The faculty created the Law School’s eight academic centers to maximize the effectiveness of their research, scholarship, teaching, and activism, and to increase opportunities for students to engage in important public policy issues. As hubs of specialized study, the centers enable invaluable exchange between students and expert practitioners.
All students at New York Law School have a variety of opportunities to participate in the work of the centers. Through the Harlan Scholars Program, top students are invited to affiliate with one of the centers and make it their intellectual home on campus. Click here for more information about the Harlan Scholars Program.
The Center for Business and Financial Law provides students with an unparalleled, rigorous, and integrated approach to academic study and skills training in all aspects of corporate, commercial, and financial law. Through cutting-edge courses, events, projects, and research, the CBFL brings together academics, practitioners, and students to addess the challenges that animate business and finance.
The Center for International Law provides students and faculty with in-depth support for instruction in many areas of international law. Founded in 1996 with major funding from The Starr Foundation, the Center maintains close ties with New York City’s business, financial, and legal communities. The Center’s activities include sponsoring the prestigious C.V. Starr Lectures and the Otto L. Walter Lecture Series, which regularly bring world-renowned speakers to the Law School; and producing The International Review, the Center’s award-winning newsletter. An affiliate of the Center is the Institute for Global Law, Justice, & Policy, a collaboration between faculty and students to pursue activities in the areas of global law, justice, and policy.
Established in 1993, the Center for New York City Law is the only program of its kind in the country. Its objectives are to gather and disseminate information about New York City’s laws, rules, and procedures; to sponsor publications, symposia, and conferences on topics related to governing the city; and to suggest reforms to make city government more effective and efficient. The Center produces several publications, including CityLaw, which tracks New York City’s rules and regulations, how they are enforced, and court challenges to them; and CityLand, which reports decisions from the New York City land use agencies.
The Law School’s Center for Professional Values and Practice provides a vehicle through which to examine the role of the legal profession and approaches to law practice. The Center’s work supports the development of lawyering skills and reflective professionalism, including consideration of how these have evolved over the decades, even as business and ethical pressures have intensified and become more complex, and the roles of lawyers in society have multiplied.
The Center for Real Estate Studies provides students with a unique educational opportunity to study both the private practice and public regulation of real estate. Launched in 2007, the Center offers an extensive selection of classroom courses, advanced seminars, and independent study projects, as well as externships in governmental offices and real estate firms. It also sponsors conferences, symposia, and continuing legal education programs on a broad spectrum of issues. The Center aims to bridge the existing gap between the private practice and academic study of real estate, and is one of the premier research centers in the country for the study of real estate. In January 2009, the Center began offering the LL.M. in Real Estate.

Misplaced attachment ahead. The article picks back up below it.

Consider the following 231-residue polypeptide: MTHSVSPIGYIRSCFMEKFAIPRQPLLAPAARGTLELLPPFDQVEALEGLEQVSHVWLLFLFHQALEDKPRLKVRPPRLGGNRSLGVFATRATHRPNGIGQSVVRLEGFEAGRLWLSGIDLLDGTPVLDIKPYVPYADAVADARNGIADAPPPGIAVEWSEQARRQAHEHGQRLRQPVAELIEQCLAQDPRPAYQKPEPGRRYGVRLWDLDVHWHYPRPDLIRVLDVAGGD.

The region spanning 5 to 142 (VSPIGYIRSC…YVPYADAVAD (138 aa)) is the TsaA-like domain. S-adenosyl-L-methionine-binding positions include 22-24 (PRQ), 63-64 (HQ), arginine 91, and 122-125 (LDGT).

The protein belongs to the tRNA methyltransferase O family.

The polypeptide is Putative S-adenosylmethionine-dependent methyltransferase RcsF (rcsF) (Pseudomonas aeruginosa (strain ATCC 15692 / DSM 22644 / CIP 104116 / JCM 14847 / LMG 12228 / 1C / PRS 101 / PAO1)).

The Diane Abbey Law Center for Children and Families exists to ensure that children and the families who care for them receive the legal assistance they need to remain safe and secure, and to thrive. Founded in 2009, the Center offers a comprehensive curriculum aimed at creating excellent practitioners able to represent children and families in all aspects of family law. The Center approach is holistic and interdisciplinary, recognizing that assisting families requires a basic understanding not merely of law, but also social work, psychology, and other fields. Center members engage in volunteer externships, work with alumni mentors, and complete capstone projects that make concrete contributions to the lives of families in need. The Center not only prepares graduates for successful careers, but also helps give New York’s children and families the support they need.
The Institute for Information Law & Policy is New York Law School’s home for the study of law, technology, and civil liberties. The goal of the Institute is to develop and apply theories of information and communication to analyze law and policy. It also seeks to design new technologies and systems that will best serve democratic values in the digital age. The Institute administers the innovative program that leads to the Certificate of Mastery in Law Practice Technology for students who attain substantial expertise in how technology changes law practice and legal institutions. The Institute also offers a Patent Law Program that helps students develop expertise in patent law and prepare for the patent bar exam.
The Justice Action Center brings together New York Law School faculty and students in an ongoing critical evaluation of public interest lawyering. Through scholarship and fieldwork, the Center seeks to evaluate the efficacy of law as an agent of change and social betterment, particularly in the fields of anti-discrimination law and economic justice, civil liberties, criminal law and death penalty, environmental law, family law, immigration law, labor and employment law, and mental disability law. In addition to availing themselves of a focused curriculum, symposia, and research opportunities, participating students can gain direct exposure to the field of cause lawyering through externships, clinics, and workshops.